Economics of Wind Machine-Based Frost Control for Tree Fruit Production in the Great Lakes Region

Funded by GLISA Internal (NOAA RISA)

Project Summary

The primary objective of this project is an evaluation of the economics of wind machine-based technology for mitigating the impact of frost on apple and cherry production in Michigan. The economic approach used is a capital partial budgeting model with two strategies; the first calculates the annual use cost of capital as a reference point while the other uses a net present value approach. Both start with estimating the capital investment in the wind machine and infrastructure. Frost events are simulated on a daily basis with a temperature-based model to estimate the frequency and severity of cold damage for a given location. Using literature-based assumptions about the expected effectiveness of the frost protection technology, we will develop a series of simulated years with estimated crop yields. We will then compare the difference in net revenues above the costs considered between management approaches including none, wind machine frost protection, crop yield insurance, and the combination of wind machine frost protection and crop insurance. The simulations will be run with climate data from both historical (1981-present) and projected future (2041-2060) time frames. Results from the project should help growers better quantify their current weather and climate-related production risks and help inform decisions regarding capital investment in a common adaptive strategy.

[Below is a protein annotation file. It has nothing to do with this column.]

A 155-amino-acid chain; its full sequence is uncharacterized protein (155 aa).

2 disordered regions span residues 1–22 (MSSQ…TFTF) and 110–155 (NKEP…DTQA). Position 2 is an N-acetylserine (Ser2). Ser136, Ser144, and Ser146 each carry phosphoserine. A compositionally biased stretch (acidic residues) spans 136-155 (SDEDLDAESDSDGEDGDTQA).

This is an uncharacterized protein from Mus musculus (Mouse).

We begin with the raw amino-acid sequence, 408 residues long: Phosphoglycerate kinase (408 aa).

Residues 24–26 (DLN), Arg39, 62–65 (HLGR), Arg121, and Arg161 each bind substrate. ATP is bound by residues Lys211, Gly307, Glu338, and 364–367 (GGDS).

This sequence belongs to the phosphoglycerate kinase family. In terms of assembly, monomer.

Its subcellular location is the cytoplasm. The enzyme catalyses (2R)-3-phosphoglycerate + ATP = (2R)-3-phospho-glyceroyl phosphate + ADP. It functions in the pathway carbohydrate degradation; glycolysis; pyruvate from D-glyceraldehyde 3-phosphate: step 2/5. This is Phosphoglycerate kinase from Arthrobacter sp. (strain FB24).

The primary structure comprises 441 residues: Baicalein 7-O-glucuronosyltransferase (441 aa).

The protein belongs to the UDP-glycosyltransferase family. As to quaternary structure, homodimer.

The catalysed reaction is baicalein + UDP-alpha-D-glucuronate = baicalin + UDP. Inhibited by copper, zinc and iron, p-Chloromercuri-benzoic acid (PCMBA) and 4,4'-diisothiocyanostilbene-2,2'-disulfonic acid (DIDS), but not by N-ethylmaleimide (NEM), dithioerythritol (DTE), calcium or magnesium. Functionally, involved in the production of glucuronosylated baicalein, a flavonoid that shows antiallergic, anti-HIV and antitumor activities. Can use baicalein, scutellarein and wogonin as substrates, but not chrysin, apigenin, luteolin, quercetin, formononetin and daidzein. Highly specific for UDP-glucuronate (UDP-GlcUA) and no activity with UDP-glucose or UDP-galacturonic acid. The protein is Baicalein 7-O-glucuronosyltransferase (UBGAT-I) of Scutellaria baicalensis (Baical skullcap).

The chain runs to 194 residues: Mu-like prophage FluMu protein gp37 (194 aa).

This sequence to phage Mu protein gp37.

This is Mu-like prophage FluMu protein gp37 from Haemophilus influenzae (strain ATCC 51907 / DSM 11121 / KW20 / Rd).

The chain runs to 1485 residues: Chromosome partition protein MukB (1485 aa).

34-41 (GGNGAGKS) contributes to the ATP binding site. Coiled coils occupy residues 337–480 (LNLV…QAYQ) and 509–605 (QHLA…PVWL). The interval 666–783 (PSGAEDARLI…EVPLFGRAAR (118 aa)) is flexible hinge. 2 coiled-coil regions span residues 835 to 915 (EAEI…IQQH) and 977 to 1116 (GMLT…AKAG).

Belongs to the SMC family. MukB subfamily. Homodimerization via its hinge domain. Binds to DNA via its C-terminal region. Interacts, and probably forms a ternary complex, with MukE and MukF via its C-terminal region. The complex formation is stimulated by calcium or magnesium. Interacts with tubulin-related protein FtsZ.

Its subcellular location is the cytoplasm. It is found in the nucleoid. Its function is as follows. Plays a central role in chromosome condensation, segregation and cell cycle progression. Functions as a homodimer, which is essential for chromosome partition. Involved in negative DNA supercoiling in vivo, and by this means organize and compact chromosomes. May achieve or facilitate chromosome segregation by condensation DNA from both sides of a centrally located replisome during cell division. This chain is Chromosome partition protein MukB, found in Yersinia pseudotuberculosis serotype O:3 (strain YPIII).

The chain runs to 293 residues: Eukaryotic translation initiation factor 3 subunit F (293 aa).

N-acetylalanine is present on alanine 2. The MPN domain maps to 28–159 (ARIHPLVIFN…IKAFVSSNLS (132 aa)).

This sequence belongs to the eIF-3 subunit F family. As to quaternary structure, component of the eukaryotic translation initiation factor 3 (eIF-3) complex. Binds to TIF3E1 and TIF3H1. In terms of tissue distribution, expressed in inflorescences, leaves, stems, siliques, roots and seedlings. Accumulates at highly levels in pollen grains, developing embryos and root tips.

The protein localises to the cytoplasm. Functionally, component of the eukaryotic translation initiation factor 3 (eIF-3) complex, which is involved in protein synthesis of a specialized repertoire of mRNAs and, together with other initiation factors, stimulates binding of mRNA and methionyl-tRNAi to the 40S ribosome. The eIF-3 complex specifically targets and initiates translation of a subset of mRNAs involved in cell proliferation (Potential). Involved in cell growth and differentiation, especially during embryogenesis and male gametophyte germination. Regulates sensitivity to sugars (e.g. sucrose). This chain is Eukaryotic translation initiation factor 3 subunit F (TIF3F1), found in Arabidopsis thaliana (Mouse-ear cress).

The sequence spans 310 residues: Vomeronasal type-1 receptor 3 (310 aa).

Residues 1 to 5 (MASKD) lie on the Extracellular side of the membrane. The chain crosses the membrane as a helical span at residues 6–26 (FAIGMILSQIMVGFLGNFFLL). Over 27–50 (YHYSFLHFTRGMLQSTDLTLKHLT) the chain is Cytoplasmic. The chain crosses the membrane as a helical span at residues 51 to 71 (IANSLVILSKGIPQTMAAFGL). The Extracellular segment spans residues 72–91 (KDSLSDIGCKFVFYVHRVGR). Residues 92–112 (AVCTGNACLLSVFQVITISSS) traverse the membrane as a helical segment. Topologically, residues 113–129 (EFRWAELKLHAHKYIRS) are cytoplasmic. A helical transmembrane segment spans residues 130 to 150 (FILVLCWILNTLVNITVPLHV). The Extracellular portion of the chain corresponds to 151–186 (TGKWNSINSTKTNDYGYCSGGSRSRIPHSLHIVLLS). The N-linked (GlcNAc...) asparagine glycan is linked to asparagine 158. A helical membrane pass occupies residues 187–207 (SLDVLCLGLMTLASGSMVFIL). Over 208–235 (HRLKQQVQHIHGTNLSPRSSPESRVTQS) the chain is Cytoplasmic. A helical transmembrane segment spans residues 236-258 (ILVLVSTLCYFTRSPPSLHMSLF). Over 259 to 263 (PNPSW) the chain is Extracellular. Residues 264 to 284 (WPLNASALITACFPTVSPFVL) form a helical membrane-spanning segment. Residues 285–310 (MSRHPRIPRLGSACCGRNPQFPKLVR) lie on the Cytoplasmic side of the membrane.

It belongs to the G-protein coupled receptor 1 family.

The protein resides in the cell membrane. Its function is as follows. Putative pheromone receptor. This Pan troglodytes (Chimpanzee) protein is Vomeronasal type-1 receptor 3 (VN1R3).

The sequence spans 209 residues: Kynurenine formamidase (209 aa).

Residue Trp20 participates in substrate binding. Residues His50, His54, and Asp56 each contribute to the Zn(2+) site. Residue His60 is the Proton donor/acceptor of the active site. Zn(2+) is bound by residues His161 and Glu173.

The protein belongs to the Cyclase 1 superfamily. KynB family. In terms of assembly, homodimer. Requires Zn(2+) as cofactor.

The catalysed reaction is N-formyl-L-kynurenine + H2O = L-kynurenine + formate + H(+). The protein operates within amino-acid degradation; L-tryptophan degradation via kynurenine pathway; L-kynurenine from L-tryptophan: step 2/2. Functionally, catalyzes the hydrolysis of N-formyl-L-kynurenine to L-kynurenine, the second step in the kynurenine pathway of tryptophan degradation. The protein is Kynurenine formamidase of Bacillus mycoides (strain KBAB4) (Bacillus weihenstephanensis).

Project Accomplishments

  • Present initial results at grower meeting/conference during the winter of 2020/2021
  • Release of a software spreadsheet implementing the results of the project planned for summer 2021

Research findings

GLISA is motivated to provide this information to farmers because these machines represent a very large investment for them. We hope the project helps growers better quantify their current weather and climate- related production risks and helps inform decisions regarding capital investments.

GLISA Contribution

GLISA is collaborating on this project with MSU Extension, and is leading the climate analysis to simulate frost events on a daily basis with a temperature-based model to estimate the frequency and severity of cold damage for a given location.

Project Partners

  • MSU Extension
  • MSU Department of Agricultural, Food, and Resource Economics

GLISA Contact

William (B.J.) Baule, Climatologist, baulewil@msu.edu

 

Related Engagements: